Who’s Playing Social Games Outside the US? Canada’s App Demographics

[Editor’s Note: The data cited in this article is excerpted from Inside Facebook Gold, our membership service tracking Facebook’s business and growth around the world. Visit Inside Facebook Gold to learn more about our complete data and analysis offering.]

In past months, we’ve looked at app demographics for the United States and the United Kingdom, respectively the first and second largest countries in the Facebook ecosystem. This month we’re turning to a smaller English-language market: Canada.

Canada is an important English-language market for Facebook. With 15.5 million monthly active users on the social network, the country has an extremely high penetration of 46.3 percent of the population. That makes it the seventh-largest market overall for Facebook, although its actual importance is slightly greater, as Canadian users tend to engage and monetize at high rates similar to those in the US.

When it comes to games, Canada’s demographics are similar, but subtly different from from the US and UK.  These differences can help both advertisers and developers tweak their offerings for the country’s user. Below, we work through two data points for the country, age and gender.

While it’s well known that most Facebook games attract a larger female audience, in Canada the disparities can be even sharper then usual:

Note especially the first and last games on the graph, Bejeweled Blitz and FarmVille. In the US, we found that over 40 percent of FarmVille’s players were men, significantly more than in Canada. And in our UK stats, we saw that Bejeweled Blitz’s players are 29 percent men; for Canada that low number drops even further, to just 22 percent.

Across all 13 games that we found stats for, Canadian men made up just 37.5 percent of the playerbase, lower than either the US or UK:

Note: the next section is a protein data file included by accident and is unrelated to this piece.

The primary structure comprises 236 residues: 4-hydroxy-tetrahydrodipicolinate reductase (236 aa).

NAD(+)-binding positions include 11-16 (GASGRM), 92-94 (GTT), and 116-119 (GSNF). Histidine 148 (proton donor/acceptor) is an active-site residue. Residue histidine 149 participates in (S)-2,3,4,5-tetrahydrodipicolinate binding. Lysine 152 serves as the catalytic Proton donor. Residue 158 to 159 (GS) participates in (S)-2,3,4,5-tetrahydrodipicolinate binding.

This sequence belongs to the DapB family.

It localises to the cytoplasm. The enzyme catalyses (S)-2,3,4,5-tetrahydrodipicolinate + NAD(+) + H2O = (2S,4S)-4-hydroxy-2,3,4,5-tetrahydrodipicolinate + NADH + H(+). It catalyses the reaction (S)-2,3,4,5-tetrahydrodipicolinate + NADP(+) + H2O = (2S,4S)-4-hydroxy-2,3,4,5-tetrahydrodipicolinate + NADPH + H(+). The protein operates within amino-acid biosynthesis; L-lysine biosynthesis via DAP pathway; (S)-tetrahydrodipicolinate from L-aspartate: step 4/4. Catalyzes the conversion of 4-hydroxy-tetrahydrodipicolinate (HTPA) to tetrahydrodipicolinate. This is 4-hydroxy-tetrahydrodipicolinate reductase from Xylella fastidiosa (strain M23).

However, the lower number of men is not consistent across all games. In Restaurant City, Mindjolt Games and Happy Aquarium, slightly more Canadian men were playing than in the other two English-language markets.

The differences suggest that, rather than any significant cultural variation between the three countries, social graph effects may actually be at work — games may tend to get more men or women simply because users of one or the other sex show up first and begin inviting their same-sex friends to play.

Here’s a look at the age breakdowns for three games:

Bejeweled Blitz stood out to us last month for its older, heavily female audience. As we point out above, the Popcap game is even more female-dominated in Canada than the UK. This graph also shows us that Bejeweled has an older average age, with some 26.5 percent of users clocking in at 46 or older, versus the UK’s 18.1 percent.

Standing out in the other direction we have Happy Pets, a CrowdStar pet-raising game. A large majority of Happy Pet’s players are under 25 — a particularly valuable group, since teens may be more likely to bring their disposable income to their favorite games over other forms of entertainment. This particular game also gives a good example of how a marketer could use social games to home in on an age group audience with a clearly expressed interest — in this case, cute animals — that could aid in product targeting efforts.

Full data on Facebook’s audience growth throughout Europe and in countries around the world is presented in the July 2010 edition of the Facebook Global Monitor report, available through Inside Facebook Gold.

An Inside Facebook Gold membership also includes data on language growth, audience demographics by country, and user behavior stats for the Facebook business ecosystem. To learn more about membership, please visit Inside Facebook Gold.